Orson Welles: Hello Americans
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Orson Welles: Hello Americans

4.09 of 5 stars 4.09  ·  rating details  ·  119 ratings  ·  9 reviews
As a man and an artist, Orson Welles was larger-than-life--vivid, energetic, unpredictable, and riveting. But in this first volume of his masterful, highly acclaimed biography, Simon Callow finally captures the chameleonic genius whole, as only an actor/director deeply rooted in the entertainment industry could. Here, brilliantly placed in its historical and social setting...more
Hardcover, 528 pages
Published June 27th 2006 by Jonathan Cape
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This covers Welles' post-Kane middle years, and covers the studios' trashing of Magnificent Ambersons and Lady of Shanghai, and his marriage to Rita Hayworth, among other events. Among these high points (and these two films are examined in minute and fascinating detail), we are also given a massive amount of information about Welles' life and many still-born projects, much of which could have been edited down to leave a more readable book, I would aver. The first volume had a clear dramatic end-...more
Covers 1941 to 1947, which included The Magnificent Ambersons, marriage to Rita Hayworth, a New York Post column, The Lady from Shanghai, a musical adaptation of Around the World in Eighty Days that required a 13-hour run-through of its first act the day before the scheduled opening, causing the opening to be postponed 24 hours; divorce from Rita Hayworth, and many other activities. Welles was also serious about politics at this time and I learned a lot about Welles' activities in this area.

Aug 20, 2007 Vicky rated it 3 of 5 stars  ·  review of another edition
Recommends it for: Fans of Orson Welles
Shelves: iveread
I read the first installment of this series when it came out about ten years ago, and eagerly awaited the next chapter. I thought it would cover the rest of Welles' life, but silly me, it's only the middle of his life. Although I am a great Welles fan, I feel that this book does get bogged down in some of the everyday details of Orson's life, although this did give me great insight to the details of Welles' work in the Civil Rights movement. I had not realized before that he was so involved and...more
Steve Mcmullen
Volume Two of Simon Callow's planned 3-part biography of Orson Welles is just as meticulously researched and engagingly written as the first volume. Unlike previous Welles biographers, Callow neither elevates his subject to a godlike status nor denigrates him as a talentless egomaniacal bully. Callow acknowledges Welles' genius when it is deserved; he also unflinchinly analyzes Welles' self-destructive nature. Welles was clearly his own worst enemy. This book covers only a seven-year period in O...more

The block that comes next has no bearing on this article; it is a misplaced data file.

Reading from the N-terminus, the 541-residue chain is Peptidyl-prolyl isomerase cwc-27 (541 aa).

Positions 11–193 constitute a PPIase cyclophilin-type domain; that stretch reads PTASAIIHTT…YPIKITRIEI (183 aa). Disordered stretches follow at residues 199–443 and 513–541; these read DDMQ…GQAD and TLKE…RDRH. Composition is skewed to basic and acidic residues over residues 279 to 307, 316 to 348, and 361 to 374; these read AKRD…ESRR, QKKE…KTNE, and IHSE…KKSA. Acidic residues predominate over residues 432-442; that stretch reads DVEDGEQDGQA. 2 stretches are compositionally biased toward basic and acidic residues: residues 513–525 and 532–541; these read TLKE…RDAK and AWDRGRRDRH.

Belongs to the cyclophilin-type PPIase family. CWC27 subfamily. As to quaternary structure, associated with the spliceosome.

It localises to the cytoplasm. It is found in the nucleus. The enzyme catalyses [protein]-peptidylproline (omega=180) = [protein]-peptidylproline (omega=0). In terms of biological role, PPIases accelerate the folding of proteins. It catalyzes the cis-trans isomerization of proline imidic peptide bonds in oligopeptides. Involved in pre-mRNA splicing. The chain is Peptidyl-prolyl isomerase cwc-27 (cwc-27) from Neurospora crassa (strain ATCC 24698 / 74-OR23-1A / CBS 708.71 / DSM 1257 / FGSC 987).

Adam Watson
After directing/writing/producing/starring in a debut movie such as Citizen Kane, can you go anywhere but down? Volume 2 answers that question, covering Welles from post-Kane to the release of Macbeth, with the "boy" wonder leaving for Europe. Callow is just as good as last time; while sometimes getting a bit long in certain details, he is almost always informative and entertaining. I've always been curious about Welles's "lost" years and was a bit disappointed that this longish book only covers...more
This book looks at Orson Welles' life and career in the Forties, from the making of "The Magnificent Ambersons" to Welles' departure for Europe to make "The Third Man." During this time, Welles had seen his career crash in Hollywood, on radio and on Broadway. Callow digs into the reasons for these setbacks and shows far more sympathy for Welles' than he did in his first volume, "The Road to Xanadu." The result is one of the best books on Welles' and his multi-faceted career. It is a gripping and...more
Robert Boyle
An enormously detailed account of the post Citizen Kane to Macbeth period for Welles in Hollywood. Simon Callow's research has caused me to reconsider my previous understanding that O W was a victim of the studio machine. No doubt he was to an extent, but it appears much of the difficulties were of his making.
Jonathan Butcher
I think Orson Welles is an interesting cultural/historical figure and Simon Callow does a good job of passionately telling his story.
I love reading about Orson's downfall. It fills me with glee. Is that wicked?
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